Volcanism is a fundamental geologic process on the terrestrial planets, including Mars. It has been suggested that several large, circular depressions in the northern region of Mars called Arabia Terra are calderas produced by explosive volcanic supereruptions about four billion years ago. If these features truly are explosive calderas, they would have released vast amounts of volcanic ash that would have been transported and deposited as thick layers across Arabia Terra. However, such extensive ash deposits had never been identified.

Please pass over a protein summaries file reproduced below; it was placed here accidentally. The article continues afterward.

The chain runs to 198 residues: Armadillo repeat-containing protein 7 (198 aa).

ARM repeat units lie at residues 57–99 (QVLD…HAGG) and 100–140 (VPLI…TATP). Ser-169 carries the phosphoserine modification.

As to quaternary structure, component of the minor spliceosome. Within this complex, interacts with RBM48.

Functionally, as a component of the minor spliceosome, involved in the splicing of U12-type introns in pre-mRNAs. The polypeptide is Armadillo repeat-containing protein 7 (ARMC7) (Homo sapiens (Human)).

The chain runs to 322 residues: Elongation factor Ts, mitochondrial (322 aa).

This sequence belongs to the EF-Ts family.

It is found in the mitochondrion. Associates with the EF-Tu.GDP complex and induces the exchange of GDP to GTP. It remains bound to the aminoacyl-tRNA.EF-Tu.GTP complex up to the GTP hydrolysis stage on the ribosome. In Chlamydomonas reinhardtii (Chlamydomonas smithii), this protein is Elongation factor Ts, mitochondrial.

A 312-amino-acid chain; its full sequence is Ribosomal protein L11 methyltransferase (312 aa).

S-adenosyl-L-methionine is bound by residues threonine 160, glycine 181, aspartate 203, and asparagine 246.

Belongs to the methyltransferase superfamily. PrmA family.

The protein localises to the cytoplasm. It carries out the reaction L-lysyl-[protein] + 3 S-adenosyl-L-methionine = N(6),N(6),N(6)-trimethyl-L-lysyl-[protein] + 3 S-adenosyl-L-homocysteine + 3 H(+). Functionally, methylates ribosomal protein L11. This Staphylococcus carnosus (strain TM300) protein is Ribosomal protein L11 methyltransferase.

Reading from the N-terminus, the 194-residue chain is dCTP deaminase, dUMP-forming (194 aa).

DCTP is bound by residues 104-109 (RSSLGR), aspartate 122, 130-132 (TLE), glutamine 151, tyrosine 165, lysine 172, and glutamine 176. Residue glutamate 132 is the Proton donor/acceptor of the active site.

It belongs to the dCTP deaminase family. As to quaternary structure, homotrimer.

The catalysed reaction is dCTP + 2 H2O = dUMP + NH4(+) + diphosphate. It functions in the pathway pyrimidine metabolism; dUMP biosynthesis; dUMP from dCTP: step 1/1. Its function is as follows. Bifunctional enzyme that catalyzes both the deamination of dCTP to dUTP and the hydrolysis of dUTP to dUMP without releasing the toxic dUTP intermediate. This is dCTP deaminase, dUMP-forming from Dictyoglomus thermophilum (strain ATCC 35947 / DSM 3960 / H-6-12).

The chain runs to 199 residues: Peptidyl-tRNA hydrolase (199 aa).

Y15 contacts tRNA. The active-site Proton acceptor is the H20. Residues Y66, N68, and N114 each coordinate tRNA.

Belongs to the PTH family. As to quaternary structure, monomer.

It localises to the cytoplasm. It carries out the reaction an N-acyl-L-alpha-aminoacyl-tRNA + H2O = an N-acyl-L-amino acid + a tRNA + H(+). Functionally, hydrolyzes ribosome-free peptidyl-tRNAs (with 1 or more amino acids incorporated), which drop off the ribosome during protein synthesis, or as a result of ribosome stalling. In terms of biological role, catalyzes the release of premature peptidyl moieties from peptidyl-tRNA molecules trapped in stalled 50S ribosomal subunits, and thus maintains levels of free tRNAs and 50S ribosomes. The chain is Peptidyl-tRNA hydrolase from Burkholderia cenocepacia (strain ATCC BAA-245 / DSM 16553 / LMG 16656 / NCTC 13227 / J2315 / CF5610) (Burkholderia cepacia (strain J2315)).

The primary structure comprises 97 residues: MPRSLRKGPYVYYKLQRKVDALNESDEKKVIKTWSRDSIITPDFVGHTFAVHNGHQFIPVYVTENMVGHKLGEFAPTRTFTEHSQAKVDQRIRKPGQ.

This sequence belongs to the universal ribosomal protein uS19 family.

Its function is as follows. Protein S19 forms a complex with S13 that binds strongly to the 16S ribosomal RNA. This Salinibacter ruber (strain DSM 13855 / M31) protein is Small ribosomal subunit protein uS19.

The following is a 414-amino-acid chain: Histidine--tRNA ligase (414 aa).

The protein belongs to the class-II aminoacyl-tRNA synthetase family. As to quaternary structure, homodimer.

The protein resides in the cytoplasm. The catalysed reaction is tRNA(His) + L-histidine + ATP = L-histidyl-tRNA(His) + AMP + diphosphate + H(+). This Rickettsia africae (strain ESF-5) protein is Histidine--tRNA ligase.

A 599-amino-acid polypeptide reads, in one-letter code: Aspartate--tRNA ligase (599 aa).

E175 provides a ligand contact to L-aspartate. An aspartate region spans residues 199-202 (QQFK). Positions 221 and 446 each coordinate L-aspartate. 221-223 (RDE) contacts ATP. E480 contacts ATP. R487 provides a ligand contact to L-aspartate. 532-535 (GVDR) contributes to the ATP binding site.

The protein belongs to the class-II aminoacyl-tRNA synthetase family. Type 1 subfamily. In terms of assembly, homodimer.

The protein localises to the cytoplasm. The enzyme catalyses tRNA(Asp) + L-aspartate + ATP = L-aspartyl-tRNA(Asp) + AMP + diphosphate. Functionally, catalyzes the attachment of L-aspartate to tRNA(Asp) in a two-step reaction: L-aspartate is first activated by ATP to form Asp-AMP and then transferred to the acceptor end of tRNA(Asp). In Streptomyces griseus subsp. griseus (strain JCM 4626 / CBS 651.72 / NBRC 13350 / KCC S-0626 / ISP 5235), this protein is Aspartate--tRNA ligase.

A research team led by Patrick Whelley at NASA Goddard Space Flight Center studied the mineralogy and morphology of exposed layered deposits in Arabia Terra. They used data from the Mars Reconnaissance Orbiter instruments CRISM (Compact Reconnaissance Imaging Spectrometer for Mars), HiRISE (High Resolution Imaging Science Experiment), and CTX (Context Camera). The team found altered ash deposits that are likely related to early martian supereruptions are widely distributed across Arabia Terra, showing thicknesses from 1 kilometer to 100 meters as far away as 3,400 kilometers from the potential caldera sites. The minerals observed include hydrated sulfates, hydrated silicas, and phyllosilicates such as montmorillonite, imogolite, and allophane, all of which are consistent with or diagnostic of altered volcanic ash. The volume of ash in the observed deposits across Arabia Terra would require 1,000 to 2,000 individual explosive eruptions in the late Noachian to early Hesperian epochs. The total volume of erupted magma needed to produce the observed volcanic ash deposits is estimated to be 30% to 60% of the total volume of Olympus Mons, the largest volcano in the solar system. Through the combination of mineralogic and topographic analyses, this research supports the hypothesis that volcanic supereruptions occurred in Arabia Terra in ancient times. It also motivates future studies of how such extensive volcanism was possible on Mars. READ MORE